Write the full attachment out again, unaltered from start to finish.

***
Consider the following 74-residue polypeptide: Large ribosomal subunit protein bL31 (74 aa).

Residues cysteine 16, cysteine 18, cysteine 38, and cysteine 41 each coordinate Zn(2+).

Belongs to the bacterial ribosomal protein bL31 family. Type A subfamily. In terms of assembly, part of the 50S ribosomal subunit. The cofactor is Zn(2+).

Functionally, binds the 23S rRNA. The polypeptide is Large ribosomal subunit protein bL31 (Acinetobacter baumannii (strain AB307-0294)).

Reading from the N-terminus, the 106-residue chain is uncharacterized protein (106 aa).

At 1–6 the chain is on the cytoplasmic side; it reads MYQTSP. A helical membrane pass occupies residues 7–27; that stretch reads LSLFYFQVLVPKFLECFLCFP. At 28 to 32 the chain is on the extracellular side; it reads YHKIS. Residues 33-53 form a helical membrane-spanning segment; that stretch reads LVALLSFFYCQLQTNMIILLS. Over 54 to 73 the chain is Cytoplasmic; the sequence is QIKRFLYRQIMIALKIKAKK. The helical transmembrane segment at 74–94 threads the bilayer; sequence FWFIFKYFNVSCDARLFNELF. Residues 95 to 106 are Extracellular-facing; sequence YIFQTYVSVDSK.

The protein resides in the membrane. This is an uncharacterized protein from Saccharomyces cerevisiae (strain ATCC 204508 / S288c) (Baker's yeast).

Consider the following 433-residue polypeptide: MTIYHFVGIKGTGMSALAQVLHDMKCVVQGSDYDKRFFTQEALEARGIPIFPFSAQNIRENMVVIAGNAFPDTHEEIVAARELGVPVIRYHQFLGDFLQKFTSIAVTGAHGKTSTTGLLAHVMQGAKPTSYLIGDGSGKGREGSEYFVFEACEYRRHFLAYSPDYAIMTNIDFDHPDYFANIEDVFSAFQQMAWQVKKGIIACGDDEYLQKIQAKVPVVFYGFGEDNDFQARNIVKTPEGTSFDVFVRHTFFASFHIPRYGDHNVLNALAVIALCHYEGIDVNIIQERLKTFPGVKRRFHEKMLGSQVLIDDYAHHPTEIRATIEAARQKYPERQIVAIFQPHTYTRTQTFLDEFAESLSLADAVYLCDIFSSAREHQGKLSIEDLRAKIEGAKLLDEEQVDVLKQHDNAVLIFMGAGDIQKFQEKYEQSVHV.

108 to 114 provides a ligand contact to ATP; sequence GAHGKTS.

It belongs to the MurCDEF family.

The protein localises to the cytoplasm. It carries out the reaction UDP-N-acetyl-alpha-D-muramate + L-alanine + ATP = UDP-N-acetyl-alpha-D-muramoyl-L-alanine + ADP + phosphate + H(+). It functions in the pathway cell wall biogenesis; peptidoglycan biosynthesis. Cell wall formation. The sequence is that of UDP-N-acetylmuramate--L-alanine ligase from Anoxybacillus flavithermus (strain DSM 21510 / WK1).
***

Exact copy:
Consider the following 74-residue polypeptide: Large ribosomal subunit protein bL31 (74 aa).

Residues cysteine 16, cysteine 18, cysteine 38, and cysteine 41 each coordinate Zn(2+).

Belongs to the bacterial ribosomal protein bL31 family. Type A subfamily. In terms of assembly, part of the 50S ribosomal subunit. The cofactor is Zn(2+).

Functionally, binds the 23S rRNA. The polypeptide is Large ribosomal subunit protein bL31 (Acinetobacter baumannii (strain AB307-0294)).

Reading from the N-terminus, the 106-residue chain is uncharacterized protein (106 aa).

At 1–6 the chain is on the cytoplasmic side; it reads MYQTSP. A helical membrane pass occupies residues 7–27; that stretch reads LSLFYFQVLVPKFLECFLCFP. At 28 to 32 the chain is on the extracellular side; it reads YHKIS. Residues 33-53 form a helical membrane-spanning segment; that stretch reads LVALLSFFYCQLQTNMIILLS. Over 54 to 73 the chain is Cytoplasmic; the sequence is QIKRFLYRQIMIALKIKAKK. The helical transmembrane segment at 74–94 threads the bilayer; sequence FWFIFKYFNVSCDARLFNELF. Residues 95 to 106 are Extracellular-facing; sequence YIFQTYVSVDSK.

The protein resides in the membrane. This is an uncharacterized protein from Saccharomyces cerevisiae (strain ATCC 204508 / S288c) (Baker's yeast).

Consider the following 433-residue polypeptide: MTIYHFVGIKGTGMSALAQVLHDMKCVVQGSDYDKRFFTQEALEARGIPIFPFSAQNIRENMVVIAGNAFPDTHEEIVAARELGVPVIRYHQFLGDFLQKFTSIAVTGAHGKTSTTGLLAHVMQGAKPTSYLIGDGSGKGREGSEYFVFEACEYRRHFLAYSPDYAIMTNIDFDHPDYFANIEDVFSAFQQMAWQVKKGIIACGDDEYLQKIQAKVPVVFYGFGEDNDFQARNIVKTPEGTSFDVFVRHTFFASFHIPRYGDHNVLNALAVIALCHYEGIDVNIIQERLKTFPGVKRRFHEKMLGSQVLIDDYAHHPTEIRATIEAARQKYPERQIVAIFQPHTYTRTQTFLDEFAESLSLADAVYLCDIFSSAREHQGKLSIEDLRAKIEGAKLLDEEQVDVLKQHDNAVLIFMGAGDIQKFQEKYEQSVHV.

108 to 114 provides a ligand contact to ATP; sequence GAHGKTS.

It belongs to the MurCDEF family.

The protein localises to the cytoplasm. It carries out the reaction UDP-N-acetyl-alpha-D-muramate + L-alanine + ATP = UDP-N-acetyl-alpha-D-muramoyl-L-alanine + ADP + phosphate + H(+). It functions in the pathway cell wall biogenesis; peptidoglycan biosynthesis. Cell wall formation. The sequence is that of UDP-N-acetylmuramate--L-alanine ligase from Anoxybacillus flavithermus (strain DSM 21510 / WK1).